Executive-CoachingEver noticed how easily we attach ourselves to a certain point of view, believing it to be “right?”  It’s human nature.  Yet, differing points of view can create the potential for conflict in life and at work.

In the workplace, the voracity with which an individual expresses a point of view often determines the severity of the conflict. Conflicts at work can offer an opportunity to take communication to the next level, but they can also be disruptive, non-productive, and even undermine the success of individuals and the companies for whom they work. Therefore, resolving conflicts as they arise should always be a high priority.


Regardless of the type of conflict, there are only four possible resolutions:

1)  You get your way.

2)  Your opponent gets their way.

3)  You both agree on a compromise position.

4)  You both agree to disagree.

Any of these resolutions can be effective as long as the outcome is acceptable to both parties. In healthy conflict resolution, one party may find greater benefit in accepting another opinion as valid as in holding fast to their own point of view. At other times, a mutual decision to maintain differing opinions, agreeing to disagree, can be an effective and respectful way to resolve a conflict. Compromise often results in the best outcome for all, but also requires the highest level of communication and, often, negotiation skills. The ability to negotiate successfully is crucial for survival in today’s changing business environment.

I offer the following tips for effective negotiation:

1)  Understand that everything is negotiable. Be willing to question or challenge a position with which you do not agree.

2)  Be assertive, but not aggressive. Be willing to clearly and confidently share your ideas and ask for what you want, in a way that feels respectful of all parties.  Assertiveness is welcome in the workplace, but aggressiveness is not.

3)  Actively listen and respectfully respond. Listen and really do your best to hear the ideas and opinions of others. Ask questions to clarify before stating your own position.

4)  Be prepared to communicate your position Anticipate the questions that will be asked of you and be ready to present facts, figures, and insights with as much detail as possible. Remember to be assertive, but not aggressive.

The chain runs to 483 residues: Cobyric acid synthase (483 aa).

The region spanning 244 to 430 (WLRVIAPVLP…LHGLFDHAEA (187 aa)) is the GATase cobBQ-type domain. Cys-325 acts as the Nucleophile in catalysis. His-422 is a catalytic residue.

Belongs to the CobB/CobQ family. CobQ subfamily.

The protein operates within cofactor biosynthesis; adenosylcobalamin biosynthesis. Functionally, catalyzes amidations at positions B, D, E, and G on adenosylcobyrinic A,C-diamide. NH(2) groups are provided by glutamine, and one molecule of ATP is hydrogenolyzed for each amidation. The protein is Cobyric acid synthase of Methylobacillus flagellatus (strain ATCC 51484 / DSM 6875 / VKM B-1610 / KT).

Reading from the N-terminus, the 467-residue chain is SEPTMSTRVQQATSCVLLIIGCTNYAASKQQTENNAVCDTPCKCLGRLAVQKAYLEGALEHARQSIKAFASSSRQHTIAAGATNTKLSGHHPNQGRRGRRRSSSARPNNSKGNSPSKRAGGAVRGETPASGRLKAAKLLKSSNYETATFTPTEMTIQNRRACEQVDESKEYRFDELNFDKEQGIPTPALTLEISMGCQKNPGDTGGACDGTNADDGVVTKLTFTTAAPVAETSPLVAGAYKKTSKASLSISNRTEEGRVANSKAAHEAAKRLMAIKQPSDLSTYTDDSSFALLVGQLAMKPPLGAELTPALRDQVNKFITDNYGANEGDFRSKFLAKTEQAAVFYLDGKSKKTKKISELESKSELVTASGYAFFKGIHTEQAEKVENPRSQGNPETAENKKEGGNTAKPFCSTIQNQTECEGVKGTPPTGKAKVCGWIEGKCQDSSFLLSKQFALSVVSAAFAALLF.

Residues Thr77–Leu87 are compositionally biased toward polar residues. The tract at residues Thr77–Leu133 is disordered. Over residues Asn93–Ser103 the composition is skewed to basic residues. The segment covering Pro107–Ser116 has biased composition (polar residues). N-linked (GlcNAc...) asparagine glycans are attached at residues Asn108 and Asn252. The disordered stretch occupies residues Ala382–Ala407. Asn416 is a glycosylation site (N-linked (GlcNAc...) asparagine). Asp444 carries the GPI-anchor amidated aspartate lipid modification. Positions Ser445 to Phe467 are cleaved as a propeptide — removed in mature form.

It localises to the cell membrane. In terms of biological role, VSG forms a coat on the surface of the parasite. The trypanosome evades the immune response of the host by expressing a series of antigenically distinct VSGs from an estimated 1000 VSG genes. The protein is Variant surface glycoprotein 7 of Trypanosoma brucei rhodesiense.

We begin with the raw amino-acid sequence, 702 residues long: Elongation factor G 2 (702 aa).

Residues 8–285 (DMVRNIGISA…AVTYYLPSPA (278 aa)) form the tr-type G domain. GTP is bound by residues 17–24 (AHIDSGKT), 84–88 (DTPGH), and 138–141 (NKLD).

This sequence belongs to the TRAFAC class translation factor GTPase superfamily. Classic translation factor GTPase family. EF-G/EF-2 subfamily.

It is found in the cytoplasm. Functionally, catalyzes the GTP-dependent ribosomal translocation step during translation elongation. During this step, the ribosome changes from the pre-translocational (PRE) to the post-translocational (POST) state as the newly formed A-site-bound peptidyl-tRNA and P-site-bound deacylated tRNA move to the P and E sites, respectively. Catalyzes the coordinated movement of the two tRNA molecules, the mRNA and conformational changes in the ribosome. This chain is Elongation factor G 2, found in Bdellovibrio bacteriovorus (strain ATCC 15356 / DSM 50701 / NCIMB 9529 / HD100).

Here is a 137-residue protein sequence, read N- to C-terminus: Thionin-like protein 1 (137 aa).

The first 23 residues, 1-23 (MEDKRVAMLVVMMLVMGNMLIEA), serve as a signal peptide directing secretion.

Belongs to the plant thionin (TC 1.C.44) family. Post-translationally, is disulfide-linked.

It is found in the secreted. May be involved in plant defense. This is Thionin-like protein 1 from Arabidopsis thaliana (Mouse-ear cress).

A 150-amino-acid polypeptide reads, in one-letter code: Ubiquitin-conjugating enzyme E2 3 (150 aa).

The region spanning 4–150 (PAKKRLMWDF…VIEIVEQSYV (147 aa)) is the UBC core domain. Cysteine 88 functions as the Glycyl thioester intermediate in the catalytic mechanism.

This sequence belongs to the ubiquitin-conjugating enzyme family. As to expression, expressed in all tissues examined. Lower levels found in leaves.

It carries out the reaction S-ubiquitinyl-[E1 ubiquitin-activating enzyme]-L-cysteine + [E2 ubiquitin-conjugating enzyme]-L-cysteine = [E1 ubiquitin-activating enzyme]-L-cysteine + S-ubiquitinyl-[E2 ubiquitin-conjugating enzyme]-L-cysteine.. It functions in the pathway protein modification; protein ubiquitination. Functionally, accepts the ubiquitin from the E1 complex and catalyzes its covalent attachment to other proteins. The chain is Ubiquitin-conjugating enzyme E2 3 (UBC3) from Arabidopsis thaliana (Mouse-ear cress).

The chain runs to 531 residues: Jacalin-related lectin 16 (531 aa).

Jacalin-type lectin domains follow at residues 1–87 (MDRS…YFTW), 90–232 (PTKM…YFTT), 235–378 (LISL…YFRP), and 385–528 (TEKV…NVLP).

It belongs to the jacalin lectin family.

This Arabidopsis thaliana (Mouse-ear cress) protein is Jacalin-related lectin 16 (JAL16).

5)  Focus on the how your idea or point of view can benefit the whole. People will be more likely to shift their own thinking when they see the benefits for themselves or the greater whole. When negotiating, it is imperative to clearly communicate the benefits of your idea to those in positions to influence decision-making.

6)  Be patient, don’t rush the process. Allow time for your opponent to suggest a course of action. Use questions to guide the process, such as: “What do you think?”;”Where should we go from here?”;How might we resolve this in a cooperative way?”

7)  Remember it’s okay not to accept the first offer. Keep lines of communication open and continue to listen for opportunities to compromise.

8)  Give and take. When you give up something, ask for something in return. Negotiating means coming to a place where each party feels they have gained something.

9)  Be willing to walk away. If the issue is not resolved, sometimes the best course of action is for both parties to take a break from discussions.  Be sure to set a date and time to resume the negotiation.

10) Leave emotions at the door. Professionalism is imperative when entering into any business communication or negotiation. If you are not able to remain calm and conduct yourself with the highest degree of professionalism, walk away from the negotiation until you can.

I challenge you to make it your mission to resolve professional conflicts in a timely and effective way.  Doing so will positively affect your confidence as well as your professional credibility.  If you are facing a specific kind of workplace problem that feels overwhelming, it may be time to consult a professional. If workplace conflict is impacting your ability to be successful, I invite you to contact me for a consultation to discuss how coaching may help.

Your success is my business,

~Sherry Jordan